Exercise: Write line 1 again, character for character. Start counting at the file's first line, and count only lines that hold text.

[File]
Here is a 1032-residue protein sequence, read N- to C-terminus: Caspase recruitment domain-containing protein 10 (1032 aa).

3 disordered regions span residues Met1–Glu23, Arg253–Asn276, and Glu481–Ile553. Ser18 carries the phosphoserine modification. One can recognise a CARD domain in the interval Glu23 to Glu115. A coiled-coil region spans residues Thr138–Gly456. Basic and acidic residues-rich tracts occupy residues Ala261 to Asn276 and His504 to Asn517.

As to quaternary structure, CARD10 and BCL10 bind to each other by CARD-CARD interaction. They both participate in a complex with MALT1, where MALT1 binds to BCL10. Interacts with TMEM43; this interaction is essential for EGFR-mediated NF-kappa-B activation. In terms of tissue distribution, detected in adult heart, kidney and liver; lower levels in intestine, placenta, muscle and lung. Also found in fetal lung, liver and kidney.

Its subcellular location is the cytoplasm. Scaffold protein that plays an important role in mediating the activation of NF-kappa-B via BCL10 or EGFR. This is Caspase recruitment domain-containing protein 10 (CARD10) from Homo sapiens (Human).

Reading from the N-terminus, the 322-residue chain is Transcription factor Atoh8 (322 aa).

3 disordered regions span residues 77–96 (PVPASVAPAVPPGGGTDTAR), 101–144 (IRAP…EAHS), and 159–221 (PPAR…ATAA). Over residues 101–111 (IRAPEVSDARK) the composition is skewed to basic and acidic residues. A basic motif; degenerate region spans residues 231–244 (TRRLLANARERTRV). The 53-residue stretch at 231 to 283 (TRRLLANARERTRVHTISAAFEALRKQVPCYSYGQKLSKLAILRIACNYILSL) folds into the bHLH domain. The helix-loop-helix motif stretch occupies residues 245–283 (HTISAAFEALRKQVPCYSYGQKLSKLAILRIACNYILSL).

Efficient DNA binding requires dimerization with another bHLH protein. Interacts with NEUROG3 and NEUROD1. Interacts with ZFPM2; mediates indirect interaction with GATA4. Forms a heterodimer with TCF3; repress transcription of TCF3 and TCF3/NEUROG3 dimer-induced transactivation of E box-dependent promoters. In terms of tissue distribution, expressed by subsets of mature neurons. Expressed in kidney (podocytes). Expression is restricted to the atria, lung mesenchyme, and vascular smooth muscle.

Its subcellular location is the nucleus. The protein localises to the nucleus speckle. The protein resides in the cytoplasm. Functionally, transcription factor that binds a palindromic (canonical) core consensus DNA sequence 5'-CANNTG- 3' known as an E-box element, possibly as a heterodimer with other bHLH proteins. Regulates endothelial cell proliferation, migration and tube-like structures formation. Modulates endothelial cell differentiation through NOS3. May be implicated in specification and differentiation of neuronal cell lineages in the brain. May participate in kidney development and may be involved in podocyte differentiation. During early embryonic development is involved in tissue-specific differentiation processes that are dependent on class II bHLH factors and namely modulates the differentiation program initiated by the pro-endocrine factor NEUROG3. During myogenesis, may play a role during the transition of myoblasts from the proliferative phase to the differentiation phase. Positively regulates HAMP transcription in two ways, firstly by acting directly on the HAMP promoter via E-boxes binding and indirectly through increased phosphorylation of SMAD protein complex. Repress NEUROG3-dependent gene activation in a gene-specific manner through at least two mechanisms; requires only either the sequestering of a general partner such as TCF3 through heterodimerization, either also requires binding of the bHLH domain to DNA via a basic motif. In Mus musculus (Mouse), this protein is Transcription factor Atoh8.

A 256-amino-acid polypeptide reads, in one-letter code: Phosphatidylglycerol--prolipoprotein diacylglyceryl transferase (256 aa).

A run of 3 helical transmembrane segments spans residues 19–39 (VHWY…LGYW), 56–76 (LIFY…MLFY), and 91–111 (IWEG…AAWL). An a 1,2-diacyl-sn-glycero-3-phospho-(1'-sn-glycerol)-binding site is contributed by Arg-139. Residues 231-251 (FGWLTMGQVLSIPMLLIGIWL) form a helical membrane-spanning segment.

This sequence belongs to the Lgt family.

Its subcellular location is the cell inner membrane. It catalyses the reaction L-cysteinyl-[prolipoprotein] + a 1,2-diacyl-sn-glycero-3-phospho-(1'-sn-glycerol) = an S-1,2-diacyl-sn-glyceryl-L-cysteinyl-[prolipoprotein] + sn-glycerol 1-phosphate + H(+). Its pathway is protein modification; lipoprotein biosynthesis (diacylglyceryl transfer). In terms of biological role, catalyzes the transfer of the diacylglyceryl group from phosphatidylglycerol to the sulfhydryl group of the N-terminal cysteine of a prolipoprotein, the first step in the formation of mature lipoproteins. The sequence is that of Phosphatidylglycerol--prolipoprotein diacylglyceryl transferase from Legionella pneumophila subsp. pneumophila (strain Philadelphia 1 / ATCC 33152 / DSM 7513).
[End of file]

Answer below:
Here is a 1032-residue protein sequence, read N- to C-terminus: Caspase recruitment domain-containing protein 10 (1032 aa).